23. #272

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    I play a ' clean fusion' - so does not/ will not feature the too - loud- in -the - mix - overdriven - Guitar - I like to hear that occasionally..just not a lot .

    I think the liquid gain Holdsworth /Eric Johnson - ish Tone is cool for what it is - but I think clean tones will be nicer and easier on the ears and mind of listeners.

    I also like clean extended chords so the kind of fusion I do has Rhythms and chord rhythms..more modern and the Guitar lines especially will be lower in the Mix..

    I want to listen to some Harmonic P4 Players ...just to hear how 'quartal' they get .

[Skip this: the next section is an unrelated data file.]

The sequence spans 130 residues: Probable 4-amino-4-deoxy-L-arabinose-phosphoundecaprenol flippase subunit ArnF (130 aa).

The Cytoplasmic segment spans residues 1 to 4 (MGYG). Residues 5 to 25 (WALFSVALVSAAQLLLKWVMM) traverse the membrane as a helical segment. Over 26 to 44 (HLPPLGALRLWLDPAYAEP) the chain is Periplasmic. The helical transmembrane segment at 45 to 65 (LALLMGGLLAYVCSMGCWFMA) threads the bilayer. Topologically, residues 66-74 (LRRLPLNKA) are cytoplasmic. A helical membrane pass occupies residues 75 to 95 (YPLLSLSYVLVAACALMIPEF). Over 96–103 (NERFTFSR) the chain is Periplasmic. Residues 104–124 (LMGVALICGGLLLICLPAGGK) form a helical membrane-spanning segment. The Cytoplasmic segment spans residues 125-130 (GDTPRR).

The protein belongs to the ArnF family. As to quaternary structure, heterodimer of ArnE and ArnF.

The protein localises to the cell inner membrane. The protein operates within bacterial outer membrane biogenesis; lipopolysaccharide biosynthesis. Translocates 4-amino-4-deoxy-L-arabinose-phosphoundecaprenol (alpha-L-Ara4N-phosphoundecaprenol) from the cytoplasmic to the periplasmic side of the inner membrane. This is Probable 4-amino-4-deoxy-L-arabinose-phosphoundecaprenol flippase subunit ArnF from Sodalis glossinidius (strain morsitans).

I wonder why Ted Greene did not use P4 ?

    I use Standard Tuning because of the ease of the 'Big' voicings 5 and 6 note ones - and partially because I am trapped in it lol.

    It took a really long time most of my life for me to get physically fluent on the Guitar where it's more easy to play it and explore chord rhythms with a bit of melody on top . I did not grow up on standards and don't like most of the Rhythms anyway and I do play Jazz type solos but I leave Standards to people who have been playing them hundreds of times and can light them up - I can write contemporary stuff .

    But I wonder why Ted Greene did not use P4 and I think that will give me more insight into the Guitar itself and I am interested to hear about P4 Players who play like Michael Hedges , Ted Greene or Comp in P4 with interesting voicings . So want to hear some P4 players exploring the Guitar ....

    I get that people can play Standards or Bach Two Part Inventions [and improvising in 2 parts should be easier in P4 ] but I have note stacks of 4ths in a lot of my voicings anyway [ in standard tuning] ...